Passengers aboard the Southwest Airlines flight that was forced to land in Ohio on Wednesday because of a broken window said they heard a “loud pop” — and immediately thought of the woman who recently died after being partially sucked out of a plane mid-flight.
Chris Speros of Chicago said he was about 10 rows away from the faulty passenger window when it suddenly cracked en route to Newark Liberty International Airport.
“There was a loud pop and then the pilot came out and then checked things out and then he announced we had to divert to Cleveland,” Speros, visibly shaken, said after landing at the New Jersey airport. “It was pretty tense because he announced there was a crack in the window. We still had pressure in the cabin, but he wasn’t sure how much longer we were going to have it.”
Paul Upshaw said passengers quickly moved away from the busted window, fearing the worst.
“They didn’t want the same tragedy that happened before,” Upshaw said, referring to Jennifer Riordan, who died April 17 after being partially sucked out of a Southwest flight when an engine exploded and debris shattered a window. “It made you nervous because something like this just happened a little while ago and we didn’t know if it was going to crack open or anything like that.”
Upshaw said the startling noise was “enough you heard it like five rows from the crack. It wasn’t a boom, but it was a crack. People just started to disperse. Probably three or four rows from there, they just started to disperse from there.”
Flight 957 had taken off from Chicago Midway Airport at 8:36 a.m. and diverted to Cleveland while flying over Lake Erie.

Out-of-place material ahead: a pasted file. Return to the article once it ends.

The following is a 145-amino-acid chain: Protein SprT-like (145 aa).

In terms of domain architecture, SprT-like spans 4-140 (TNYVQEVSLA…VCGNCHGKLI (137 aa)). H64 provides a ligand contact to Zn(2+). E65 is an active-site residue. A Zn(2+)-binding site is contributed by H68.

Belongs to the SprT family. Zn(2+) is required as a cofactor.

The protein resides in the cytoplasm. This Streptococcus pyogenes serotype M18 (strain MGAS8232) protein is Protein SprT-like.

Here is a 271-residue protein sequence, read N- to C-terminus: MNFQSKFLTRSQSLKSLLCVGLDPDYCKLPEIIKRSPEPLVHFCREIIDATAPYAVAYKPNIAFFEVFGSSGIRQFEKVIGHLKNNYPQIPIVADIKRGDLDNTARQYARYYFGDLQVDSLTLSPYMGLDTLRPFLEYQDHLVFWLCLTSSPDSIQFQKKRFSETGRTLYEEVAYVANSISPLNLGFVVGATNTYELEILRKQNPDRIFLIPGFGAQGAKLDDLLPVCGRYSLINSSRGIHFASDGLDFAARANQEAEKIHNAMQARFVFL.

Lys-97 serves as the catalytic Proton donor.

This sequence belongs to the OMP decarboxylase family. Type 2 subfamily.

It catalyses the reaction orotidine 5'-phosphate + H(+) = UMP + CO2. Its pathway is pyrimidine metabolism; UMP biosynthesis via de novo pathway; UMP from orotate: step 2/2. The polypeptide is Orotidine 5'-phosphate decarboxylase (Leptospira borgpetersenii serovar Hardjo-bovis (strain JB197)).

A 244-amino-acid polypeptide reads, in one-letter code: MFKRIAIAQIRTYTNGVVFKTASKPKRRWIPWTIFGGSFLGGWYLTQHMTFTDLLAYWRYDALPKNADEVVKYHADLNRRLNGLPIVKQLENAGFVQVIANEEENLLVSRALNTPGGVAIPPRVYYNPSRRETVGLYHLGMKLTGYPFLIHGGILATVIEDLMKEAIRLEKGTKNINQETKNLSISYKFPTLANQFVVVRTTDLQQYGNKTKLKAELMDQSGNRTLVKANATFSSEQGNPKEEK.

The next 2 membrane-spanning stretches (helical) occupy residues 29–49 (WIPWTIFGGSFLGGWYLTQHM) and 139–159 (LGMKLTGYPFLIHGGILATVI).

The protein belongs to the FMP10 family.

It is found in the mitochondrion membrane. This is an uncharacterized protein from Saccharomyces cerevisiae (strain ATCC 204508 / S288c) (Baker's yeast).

Speros, a 27-year-old investment banker, and the 75 other passengers were taken off the Boeing 737 and boarded another one at Cleveland Hopkins International Airport. They landed safely in Newark just after 1 p.m.
Speros said passengers were freaked out over the terrifying ordeal.
“It was pretty tense for sure,” he said.
No one was injured. Southwest said the plane was diverted for a “maintenance review” and that the pilots never declared an emergency before landing. The cabin never lost pressure.
Rachel Robinson and her family were also aboard the flight.
“It’s just unfortunate timing with the other event that happened,” Robinson said. “My mom said, ‘Don’t let [your brother] sit next to the window,’ but we let him sit next to the window. It didn’t make us the least bit nervous flying with Southwest.”
Another passenger, Pam Howen, thanked crew members for ensuring everyone was safe.
“Southwest did a great job. They managed the problem and we’re all here an hour and a half late and I couldn’t say better things,” the Baltimore resident said.
Asked if the situation was scary, Howen answered, “It wasn’t for me. And they handled it super well.”